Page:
Foursquare is nothing if not a tech press darling. In 2009, it felt like tech blogs were covering the company’s every move on an hourly basis. Dennis Crowley has been featured on the cover of countless magazines and featured in national ad campaigns for Gap and Best Buy. But is there such a thing as too much press?
When asked that question at PandoMonthly NYC tonight, Crowley said the press puts successful tech companies through a hazing period. It was the same thing for Facebook, he said. The tech press idolized it but the mainstream press — and user base — said it was just for college kids. The same thing happened to Twitter. Initially people thought it was just a bunch of tech geeks talking about sandwiches.
And even as tech blogs were drooling over Foursquare, the service was being ripped apart in the comments section. “If you go back to the TechCrunch comments when we hit a million users, people were like ‘Oh, this is a fad,’” he said.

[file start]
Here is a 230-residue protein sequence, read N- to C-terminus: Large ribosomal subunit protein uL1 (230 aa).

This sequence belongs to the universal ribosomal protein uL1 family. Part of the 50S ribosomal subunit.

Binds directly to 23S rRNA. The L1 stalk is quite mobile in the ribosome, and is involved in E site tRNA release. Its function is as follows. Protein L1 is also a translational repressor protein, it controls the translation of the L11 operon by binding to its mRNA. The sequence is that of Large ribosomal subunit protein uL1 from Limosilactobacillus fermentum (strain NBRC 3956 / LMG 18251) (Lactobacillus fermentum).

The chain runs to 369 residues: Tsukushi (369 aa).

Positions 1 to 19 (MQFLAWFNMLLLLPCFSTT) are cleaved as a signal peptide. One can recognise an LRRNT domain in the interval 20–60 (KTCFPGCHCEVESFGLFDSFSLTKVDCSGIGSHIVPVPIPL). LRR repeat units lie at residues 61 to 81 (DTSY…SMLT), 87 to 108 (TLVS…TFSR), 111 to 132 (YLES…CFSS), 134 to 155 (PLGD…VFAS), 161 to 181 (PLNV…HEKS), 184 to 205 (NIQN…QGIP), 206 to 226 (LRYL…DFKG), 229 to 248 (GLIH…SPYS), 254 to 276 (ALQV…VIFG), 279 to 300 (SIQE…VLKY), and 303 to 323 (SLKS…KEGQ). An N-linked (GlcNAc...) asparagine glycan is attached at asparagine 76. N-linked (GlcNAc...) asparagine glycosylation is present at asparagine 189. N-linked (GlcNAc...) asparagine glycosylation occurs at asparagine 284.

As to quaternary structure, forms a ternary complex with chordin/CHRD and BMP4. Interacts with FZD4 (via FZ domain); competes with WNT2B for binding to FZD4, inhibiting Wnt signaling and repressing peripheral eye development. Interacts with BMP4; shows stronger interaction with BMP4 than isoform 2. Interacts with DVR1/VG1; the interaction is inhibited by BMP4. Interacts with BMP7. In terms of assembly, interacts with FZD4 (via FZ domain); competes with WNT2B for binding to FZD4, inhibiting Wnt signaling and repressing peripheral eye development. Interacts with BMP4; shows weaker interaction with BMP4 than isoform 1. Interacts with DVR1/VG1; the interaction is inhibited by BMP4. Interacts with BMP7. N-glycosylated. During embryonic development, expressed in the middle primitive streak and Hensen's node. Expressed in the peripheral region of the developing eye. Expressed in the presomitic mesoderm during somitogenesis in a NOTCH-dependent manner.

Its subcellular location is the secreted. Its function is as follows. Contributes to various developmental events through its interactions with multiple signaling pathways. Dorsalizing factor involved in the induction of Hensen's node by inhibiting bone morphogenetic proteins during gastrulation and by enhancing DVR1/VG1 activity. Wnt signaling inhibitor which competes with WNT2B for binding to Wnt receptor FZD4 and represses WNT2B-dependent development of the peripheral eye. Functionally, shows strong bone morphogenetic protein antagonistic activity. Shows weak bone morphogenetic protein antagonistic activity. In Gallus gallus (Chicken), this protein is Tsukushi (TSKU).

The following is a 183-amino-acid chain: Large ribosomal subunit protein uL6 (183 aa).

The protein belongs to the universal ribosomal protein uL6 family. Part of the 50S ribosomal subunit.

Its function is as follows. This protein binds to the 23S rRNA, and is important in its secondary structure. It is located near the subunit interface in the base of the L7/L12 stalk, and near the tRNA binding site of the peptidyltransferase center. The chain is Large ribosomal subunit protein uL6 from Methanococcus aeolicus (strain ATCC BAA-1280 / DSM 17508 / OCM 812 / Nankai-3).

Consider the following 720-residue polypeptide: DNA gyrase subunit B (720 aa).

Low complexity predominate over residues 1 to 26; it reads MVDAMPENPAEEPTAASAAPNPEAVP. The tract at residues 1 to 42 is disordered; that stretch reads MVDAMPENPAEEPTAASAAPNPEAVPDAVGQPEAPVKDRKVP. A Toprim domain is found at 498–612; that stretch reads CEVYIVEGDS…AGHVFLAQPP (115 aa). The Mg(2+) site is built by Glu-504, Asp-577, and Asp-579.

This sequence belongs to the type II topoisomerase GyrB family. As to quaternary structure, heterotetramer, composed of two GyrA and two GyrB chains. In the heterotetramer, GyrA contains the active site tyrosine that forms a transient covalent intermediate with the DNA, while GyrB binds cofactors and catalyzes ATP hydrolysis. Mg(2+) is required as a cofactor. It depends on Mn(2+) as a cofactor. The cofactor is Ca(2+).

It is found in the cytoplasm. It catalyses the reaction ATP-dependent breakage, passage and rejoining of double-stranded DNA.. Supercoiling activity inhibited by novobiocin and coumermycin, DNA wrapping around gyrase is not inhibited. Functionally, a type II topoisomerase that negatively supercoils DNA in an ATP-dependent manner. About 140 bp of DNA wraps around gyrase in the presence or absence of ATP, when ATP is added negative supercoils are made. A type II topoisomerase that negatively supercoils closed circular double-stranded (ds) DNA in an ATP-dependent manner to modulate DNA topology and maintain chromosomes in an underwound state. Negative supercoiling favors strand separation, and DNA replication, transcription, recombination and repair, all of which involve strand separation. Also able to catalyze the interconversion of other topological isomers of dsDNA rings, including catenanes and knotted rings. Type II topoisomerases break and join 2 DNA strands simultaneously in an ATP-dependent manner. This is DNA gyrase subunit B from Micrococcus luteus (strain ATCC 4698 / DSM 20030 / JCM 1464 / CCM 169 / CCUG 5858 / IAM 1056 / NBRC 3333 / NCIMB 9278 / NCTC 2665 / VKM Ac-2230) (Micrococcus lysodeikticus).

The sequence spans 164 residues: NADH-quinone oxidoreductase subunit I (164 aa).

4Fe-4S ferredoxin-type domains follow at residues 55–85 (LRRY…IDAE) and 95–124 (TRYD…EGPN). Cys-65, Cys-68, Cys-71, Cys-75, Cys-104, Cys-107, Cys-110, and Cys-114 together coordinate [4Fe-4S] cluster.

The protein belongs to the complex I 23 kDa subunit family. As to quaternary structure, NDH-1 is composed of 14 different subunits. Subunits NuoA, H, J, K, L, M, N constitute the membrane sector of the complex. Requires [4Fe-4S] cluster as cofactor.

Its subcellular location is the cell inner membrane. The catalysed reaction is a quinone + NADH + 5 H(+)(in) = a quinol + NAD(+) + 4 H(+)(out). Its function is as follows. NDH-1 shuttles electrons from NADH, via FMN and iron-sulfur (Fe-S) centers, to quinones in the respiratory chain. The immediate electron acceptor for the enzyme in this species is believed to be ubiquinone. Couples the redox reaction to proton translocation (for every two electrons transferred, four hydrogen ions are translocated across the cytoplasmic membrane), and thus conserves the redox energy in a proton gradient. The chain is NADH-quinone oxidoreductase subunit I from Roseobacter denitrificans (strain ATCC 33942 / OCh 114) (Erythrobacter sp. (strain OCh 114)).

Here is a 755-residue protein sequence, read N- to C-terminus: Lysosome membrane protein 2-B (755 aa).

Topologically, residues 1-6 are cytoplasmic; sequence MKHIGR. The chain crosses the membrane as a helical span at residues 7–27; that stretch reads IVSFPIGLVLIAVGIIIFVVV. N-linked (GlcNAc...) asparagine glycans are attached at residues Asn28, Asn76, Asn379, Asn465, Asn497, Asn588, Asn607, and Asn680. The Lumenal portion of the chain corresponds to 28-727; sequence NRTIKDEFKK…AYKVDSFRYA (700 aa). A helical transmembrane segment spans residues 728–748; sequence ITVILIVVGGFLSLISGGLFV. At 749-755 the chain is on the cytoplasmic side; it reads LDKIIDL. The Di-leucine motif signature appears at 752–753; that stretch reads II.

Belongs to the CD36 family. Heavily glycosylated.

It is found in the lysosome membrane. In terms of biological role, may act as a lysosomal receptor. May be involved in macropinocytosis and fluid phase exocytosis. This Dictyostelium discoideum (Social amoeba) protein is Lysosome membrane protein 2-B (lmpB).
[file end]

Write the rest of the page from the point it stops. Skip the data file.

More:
“The press, God bless you guys, puts successful tech companies through a hazing period,” he said. He had to learn to ignore the haters because he believed that his vision — to turn check-in data into world’s best local search engine — would have value beyond check-ins and badges.
Foursquare hasn’t hit the adoption of Twitter or Facebook yet but the core usage of the app is different, Crowley said. “We’re still trying to figure out how many people we need to have in order to be a successful company.”
“It’s not like, if we don’t hit a billion users we don’t make it. It could be 50 million active users, it could be 100 million,” he said. “This is local search, it’s not just social on mobile or social on desktop.”